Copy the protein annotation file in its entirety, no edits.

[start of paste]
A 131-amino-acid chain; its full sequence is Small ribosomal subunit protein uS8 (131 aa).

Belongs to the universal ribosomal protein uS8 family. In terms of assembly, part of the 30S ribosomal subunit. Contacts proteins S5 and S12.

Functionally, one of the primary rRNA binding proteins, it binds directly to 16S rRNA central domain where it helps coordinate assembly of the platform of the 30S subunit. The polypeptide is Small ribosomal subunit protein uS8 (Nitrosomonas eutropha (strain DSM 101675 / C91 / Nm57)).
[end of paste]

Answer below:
A 131-amino-acid chain; its full sequence is Small ribosomal subunit protein uS8 (131 aa).

Belongs to the universal ribosomal protein uS8 family. In terms of assembly, part of the 30S ribosomal subunit. Contacts proteins S5 and S12.

Functionally, one of the primary rRNA binding proteins, it binds directly to 16S rRNA central domain where it helps coordinate assembly of the platform of the 30S subunit. The polypeptide is Small ribosomal subunit protein uS8 (Nitrosomonas eutropha (strain DSM 101675 / C91 / Nm57)).